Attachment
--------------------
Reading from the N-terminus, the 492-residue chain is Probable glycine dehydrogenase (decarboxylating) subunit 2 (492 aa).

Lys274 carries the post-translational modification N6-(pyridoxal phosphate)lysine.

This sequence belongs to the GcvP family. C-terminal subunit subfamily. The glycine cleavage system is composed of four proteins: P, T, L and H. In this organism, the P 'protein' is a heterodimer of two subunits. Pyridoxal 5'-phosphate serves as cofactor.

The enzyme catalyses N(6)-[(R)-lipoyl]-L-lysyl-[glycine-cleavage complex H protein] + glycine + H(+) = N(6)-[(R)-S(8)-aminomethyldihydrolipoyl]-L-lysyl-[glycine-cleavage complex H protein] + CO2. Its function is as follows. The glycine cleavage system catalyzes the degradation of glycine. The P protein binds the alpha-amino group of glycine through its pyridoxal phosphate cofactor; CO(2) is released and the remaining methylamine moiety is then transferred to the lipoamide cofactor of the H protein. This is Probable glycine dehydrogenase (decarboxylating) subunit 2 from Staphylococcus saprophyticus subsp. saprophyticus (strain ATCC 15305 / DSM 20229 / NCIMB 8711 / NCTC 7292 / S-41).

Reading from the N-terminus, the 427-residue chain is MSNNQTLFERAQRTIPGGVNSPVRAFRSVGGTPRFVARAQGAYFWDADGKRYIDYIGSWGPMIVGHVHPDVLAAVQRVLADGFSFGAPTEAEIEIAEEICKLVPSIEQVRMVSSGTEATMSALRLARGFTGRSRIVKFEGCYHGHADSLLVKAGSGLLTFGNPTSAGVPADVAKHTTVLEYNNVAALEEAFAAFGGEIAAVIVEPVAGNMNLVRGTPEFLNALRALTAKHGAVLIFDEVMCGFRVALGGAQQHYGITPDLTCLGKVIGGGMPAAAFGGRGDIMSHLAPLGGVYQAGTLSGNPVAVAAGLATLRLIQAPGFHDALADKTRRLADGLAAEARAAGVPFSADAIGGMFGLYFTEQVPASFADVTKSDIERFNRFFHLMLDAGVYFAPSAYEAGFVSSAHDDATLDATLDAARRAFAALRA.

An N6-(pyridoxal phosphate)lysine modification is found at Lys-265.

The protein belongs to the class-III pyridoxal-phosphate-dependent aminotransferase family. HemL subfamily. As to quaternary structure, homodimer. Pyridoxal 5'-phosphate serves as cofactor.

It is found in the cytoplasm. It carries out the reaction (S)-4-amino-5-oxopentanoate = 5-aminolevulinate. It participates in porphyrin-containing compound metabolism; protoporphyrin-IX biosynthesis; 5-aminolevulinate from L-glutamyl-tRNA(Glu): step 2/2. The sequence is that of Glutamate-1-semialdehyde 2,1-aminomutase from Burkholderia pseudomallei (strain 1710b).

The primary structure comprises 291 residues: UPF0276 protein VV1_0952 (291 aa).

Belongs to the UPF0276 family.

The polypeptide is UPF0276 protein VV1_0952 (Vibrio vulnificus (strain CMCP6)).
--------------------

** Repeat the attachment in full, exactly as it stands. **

Reading from the N-terminus, the 492-residue chain is Probable glycine dehydrogenase (decarboxylating) subunit 2 (492 aa).

Lys274 carries the post-translational modification N6-(pyridoxal phosphate)lysine.

This sequence belongs to the GcvP family. C-terminal subunit subfamily. The glycine cleavage system is composed of four proteins: P, T, L and H. In this organism, the P 'protein' is a heterodimer of two subunits. Pyridoxal 5'-phosphate serves as cofactor.

The enzyme catalyses N(6)-[(R)-lipoyl]-L-lysyl-[glycine-cleavage complex H protein] + glycine + H(+) = N(6)-[(R)-S(8)-aminomethyldihydrolipoyl]-L-lysyl-[glycine-cleavage complex H protein] + CO2. Its function is as follows. The glycine cleavage system catalyzes the degradation of glycine. The P protein binds the alpha-amino group of glycine through its pyridoxal phosphate cofactor; CO(2) is released and the remaining methylamine moiety is then transferred to the lipoamide cofactor of the H protein. This is Probable glycine dehydrogenase (decarboxylating) subunit 2 from Staphylococcus saprophyticus subsp. saprophyticus (strain ATCC 15305 / DSM 20229 / NCIMB 8711 / NCTC 7292 / S-41).

Reading from the N-terminus, the 427-residue chain is MSNNQTLFERAQRTIPGGVNSPVRAFRSVGGTPRFVARAQGAYFWDADGKRYIDYIGSWGPMIVGHVHPDVLAAVQRVLADGFSFGAPTEAEIEIAEEICKLVPSIEQVRMVSSGTEATMSALRLARGFTGRSRIVKFEGCYHGHADSLLVKAGSGLLTFGNPTSAGVPADVAKHTTVLEYNNVAALEEAFAAFGGEIAAVIVEPVAGNMNLVRGTPEFLNALRALTAKHGAVLIFDEVMCGFRVALGGAQQHYGITPDLTCLGKVIGGGMPAAAFGGRGDIMSHLAPLGGVYQAGTLSGNPVAVAAGLATLRLIQAPGFHDALADKTRRLADGLAAEARAAGVPFSADAIGGMFGLYFTEQVPASFADVTKSDIERFNRFFHLMLDAGVYFAPSAYEAGFVSSAHDDATLDATLDAARRAFAALRA.

An N6-(pyridoxal phosphate)lysine modification is found at Lys-265.

The protein belongs to the class-III pyridoxal-phosphate-dependent aminotransferase family. HemL subfamily. As to quaternary structure, homodimer. Pyridoxal 5'-phosphate serves as cofactor.

It is found in the cytoplasm. It carries out the reaction (S)-4-amino-5-oxopentanoate = 5-aminolevulinate. It participates in porphyrin-containing compound metabolism; protoporphyrin-IX biosynthesis; 5-aminolevulinate from L-glutamyl-tRNA(Glu): step 2/2. The sequence is that of Glutamate-1-semialdehyde 2,1-aminomutase from Burkholderia pseudomallei (strain 1710b).

The primary structure comprises 291 residues: UPF0276 protein VV1_0952 (291 aa).

Belongs to the UPF0276 family.

The polypeptide is UPF0276 protein VV1_0952 (Vibrio vulnificus (strain CMCP6)).